Eco-spirituality: Utah faith groups ask question, 'Who do we think we are?' about environment
Last year The Church of Jesus Christ of Latter-day Saints dedicated a new meetinghouse in Farmington, Utah, that is LEED (Leadership in Energy and Environmental Design) certified, which means it was built to the construction industry’s highest environmental standards. It is completely powered by its solar panels. It also has a high-efficiency heating and cooling system, landscaping designs and plumbing fixtures that cut water use by more than 50 percent, and Low-E Solarban 70 windows that block 78 percent of the sun’s heat energy.
“It’s about creating a place of worship that works in harmony with the environment,” said H. David Burton, who was at the time the presiding bishop of the LDS Church, responsible for the physical facilities of the church. “For decades we have looked for innovative ways to use natural resources in our meetinghouses that reflect our commitment as wise stewards of God’s creations.”
Like the solar panels installed at the Unitarian Church and the Christ United Methodist Church, the environmental elements of the Farmington meetinghouse came at a significant price. But Dean Davies, managing director of the LDS Physical Facilities Department, said “because they have lower operating costs and longer life cycles, in the long run they are better for us and better for the environment.”
The solar panels on the Farmington LDS meetinghouse save an estimated $6,000 in energy costs annually, Davies said. That is consistent with Goldsmith’s findings at the Unitarian Church. He said “having solar panels is like having a $500 contribution every month.”
Caring for the needy
In addition to reducing the financial strain on churches, thus allowing them to spend more money on other elements of their respective ministries, wise environmental stewardship also helps faith groups in one of their most vital responsibilities: caring for the poor and the needy.
“So much of what happens as a result of climate change affects those who are least able to respond,” Soleil said. “The poor, the elderly, the sick — every faith feels responsibility for them. As the world experiences the harmful impacts that surely result from climate change, what are we going to do about those who are already struggling to take care of themselves?”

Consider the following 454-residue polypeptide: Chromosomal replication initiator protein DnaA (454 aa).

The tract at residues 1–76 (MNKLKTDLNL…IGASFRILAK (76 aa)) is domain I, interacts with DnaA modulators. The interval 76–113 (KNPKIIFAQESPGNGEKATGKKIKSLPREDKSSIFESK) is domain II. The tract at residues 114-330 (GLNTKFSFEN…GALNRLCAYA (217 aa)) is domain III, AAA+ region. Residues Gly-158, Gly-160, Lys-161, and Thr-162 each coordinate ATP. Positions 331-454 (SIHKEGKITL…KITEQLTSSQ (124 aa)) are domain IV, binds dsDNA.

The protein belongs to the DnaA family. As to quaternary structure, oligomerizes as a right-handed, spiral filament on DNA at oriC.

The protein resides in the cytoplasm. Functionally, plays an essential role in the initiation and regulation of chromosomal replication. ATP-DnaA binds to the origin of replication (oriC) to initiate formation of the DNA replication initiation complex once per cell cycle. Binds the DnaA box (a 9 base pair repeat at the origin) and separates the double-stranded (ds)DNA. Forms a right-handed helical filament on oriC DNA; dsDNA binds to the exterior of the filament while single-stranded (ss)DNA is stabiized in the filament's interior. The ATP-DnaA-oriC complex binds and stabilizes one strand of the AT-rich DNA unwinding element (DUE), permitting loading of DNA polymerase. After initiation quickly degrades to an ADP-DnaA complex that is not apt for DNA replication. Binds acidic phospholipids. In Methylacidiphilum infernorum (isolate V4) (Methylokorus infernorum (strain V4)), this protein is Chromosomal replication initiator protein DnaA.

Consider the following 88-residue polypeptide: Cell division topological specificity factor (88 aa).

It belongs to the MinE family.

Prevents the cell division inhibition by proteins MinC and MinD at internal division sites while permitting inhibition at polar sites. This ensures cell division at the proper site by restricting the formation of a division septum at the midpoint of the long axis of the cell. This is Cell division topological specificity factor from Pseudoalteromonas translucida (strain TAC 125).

She referred to a pastoral statement from the U.S. Catholic Conference, indicating that “it is the poor and the powerless who most directly bear the burden of current environmental carelessness.”
“Global climate change is one of the largest and most-important issues facing all people,” said the Most Reverend Katherine Jefferts Schori, presiding bishop of the Episcopal Church, who was trained as a scientist with a doctorate in oceanography before she entered the ministry in her 40s.
“If we take seriously our own tradition’s teaching about interconnectedness, we cannot fail to see that poverty and hopelessness is intimately linked to climate change,” she continued. “We must challenge the world to do what we can to minimize its effects on the least of us.”
And that is the essence of Interfaith Power & Light’s mission and objective: challenging the religious world to do what it can — faith group by faith group, and individual by individual.
“What I focus on in my ministry is that every single one of our behaviors counts,” Rev. Bingham, the organization’s founder, said. “The electricity we’re using, the coffee we’re drinking, the car we’re driving. At the deepest level, we matter — and our behavior matters.”
Especially when those behaviors can be altered and shaped by bands of believers who care about creation and about their stewardship for it.
“I believe in my heart of hearts," Soleil said, "that people of faith can help move us to where we need to be in order to save this planet from ourselves.”
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